I bought this book because I was completely engrossed by an article in The Sunday Times that was written by Knight, based on his book. The focus of this article ‘Cornwall Uncovered’, timed for the annual invasion of tourists to our county, considers what life is like for the remnants of the fishing communities that exist on the fringes of the westernmost coastline of the UK. Knight spent time with several people within these communities, and the book narrates their tales.
The Swordfish and The Star is a narrative non-fiction, with a feel like you’re eavesdropping on yarns being spun in a pub. It fits then that the book is named after two pubs in Newlyn. The book is rambling, and at times feels like there is a lack of focus, unlike the pithy, well-argued article in The Sunday Times. The narratives come from the men (mostly) that Knight interviewed, and their stories are written in layers around each other, with the feel that the voices are clamouring to be heard. I am not convinced, having read the book, that I have any one story straight in my mind. There is a vast call of characters, and at times it is confusing.
What I loved about The Swordfish and The Star was the fascinating insight into the lives of the fishing communities, and the harshness of the existence. It is a social history of today, drawing on parallels of the Cornish of the past. Knight explores the essence of the Cornish – a lawless, maverick and isolated people. Those wanting independence, and perhaps a resentment of the ‘emmets’. That argument is lost in the closing scene, where the tourists are seen to be part of the weekly shanty-singing evening in the Cadgwith pub.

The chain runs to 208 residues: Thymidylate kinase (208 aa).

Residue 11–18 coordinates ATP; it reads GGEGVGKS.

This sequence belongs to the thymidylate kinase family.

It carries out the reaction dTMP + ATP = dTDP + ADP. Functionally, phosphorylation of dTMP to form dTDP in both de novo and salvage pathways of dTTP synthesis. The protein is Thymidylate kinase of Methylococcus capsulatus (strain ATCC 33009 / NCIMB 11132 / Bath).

Where I thought the book fell short was that Knight, keen to explore the myths and legends of the past, seemed to be taken in by those told to him during his research. This is as much a part of the Cornish of today. Yarns are spun, tales are exaggerated, and I wondered where the lines of truths were. Everyone loves a good story, and the Cornish are happy to embellish when someone has their ear.
Overall, Knight’s book is compelling, and illuminates the harshness of the Cornish winters and the rural poor. A world away from the cream teas, the Padsteins and the affluent second homers and holiday makers that drift down from upcountry. Cornwall is one of the poorest regions in the UK, with one of the poorest towns in the EU, and Knight does well to explore that. However, his article does it with more clarity.